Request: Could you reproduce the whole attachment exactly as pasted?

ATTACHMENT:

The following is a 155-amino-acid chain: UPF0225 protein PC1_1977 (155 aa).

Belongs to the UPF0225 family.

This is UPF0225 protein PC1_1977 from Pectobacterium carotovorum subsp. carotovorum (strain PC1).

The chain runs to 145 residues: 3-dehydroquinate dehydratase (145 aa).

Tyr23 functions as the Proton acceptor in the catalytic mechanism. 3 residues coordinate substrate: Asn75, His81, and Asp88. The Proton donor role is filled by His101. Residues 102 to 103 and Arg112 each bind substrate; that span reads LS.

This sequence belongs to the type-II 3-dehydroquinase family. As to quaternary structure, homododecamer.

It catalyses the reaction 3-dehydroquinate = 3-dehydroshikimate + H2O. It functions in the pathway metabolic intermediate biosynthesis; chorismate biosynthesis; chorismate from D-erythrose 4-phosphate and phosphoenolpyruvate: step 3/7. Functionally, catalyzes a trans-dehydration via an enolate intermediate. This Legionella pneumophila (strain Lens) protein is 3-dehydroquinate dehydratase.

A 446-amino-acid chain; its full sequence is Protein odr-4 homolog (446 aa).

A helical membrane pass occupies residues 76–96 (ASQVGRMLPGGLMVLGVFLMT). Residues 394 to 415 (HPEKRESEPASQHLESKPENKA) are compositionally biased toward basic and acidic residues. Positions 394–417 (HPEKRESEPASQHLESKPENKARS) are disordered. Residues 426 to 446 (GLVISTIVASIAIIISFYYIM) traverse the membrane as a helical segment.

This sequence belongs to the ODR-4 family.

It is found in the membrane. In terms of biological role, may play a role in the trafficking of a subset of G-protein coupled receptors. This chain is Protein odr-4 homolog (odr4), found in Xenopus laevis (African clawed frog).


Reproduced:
The following is a 155-amino-acid chain: UPF0225 protein PC1_1977 (155 aa).

Belongs to the UPF0225 family.

This is UPF0225 protein PC1_1977 from Pectobacterium carotovorum subsp. carotovorum (strain PC1).

The chain runs to 145 residues: 3-dehydroquinate dehydratase (145 aa).

Tyr23 functions as the Proton acceptor in the catalytic mechanism. 3 residues coordinate substrate: Asn75, His81, and Asp88. The Proton donor role is filled by His101. Residues 102 to 103 and Arg112 each bind substrate; that span reads LS.

This sequence belongs to the type-II 3-dehydroquinase family. As to quaternary structure, homododecamer.

It catalyses the reaction 3-dehydroquinate = 3-dehydroshikimate + H2O. It functions in the pathway metabolic intermediate biosynthesis; chorismate biosynthesis; chorismate from D-erythrose 4-phosphate and phosphoenolpyruvate: step 3/7. Functionally, catalyzes a trans-dehydration via an enolate intermediate. This Legionella pneumophila (strain Lens) protein is 3-dehydroquinate dehydratase.

A 446-amino-acid chain; its full sequence is Protein odr-4 homolog (446 aa).

A helical membrane pass occupies residues 76–96 (ASQVGRMLPGGLMVLGVFLMT). Residues 394 to 415 (HPEKRESEPASQHLESKPENKA) are compositionally biased toward basic and acidic residues. Positions 394–417 (HPEKRESEPASQHLESKPENKARS) are disordered. Residues 426 to 446 (GLVISTIVASIAIIISFYYIM) traverse the membrane as a helical segment.

This sequence belongs to the ODR-4 family.

It is found in the membrane. In terms of biological role, may play a role in the trafficking of a subset of G-protein coupled receptors. This chain is Protein odr-4 homolog (odr4), found in Xenopus laevis (African clawed frog).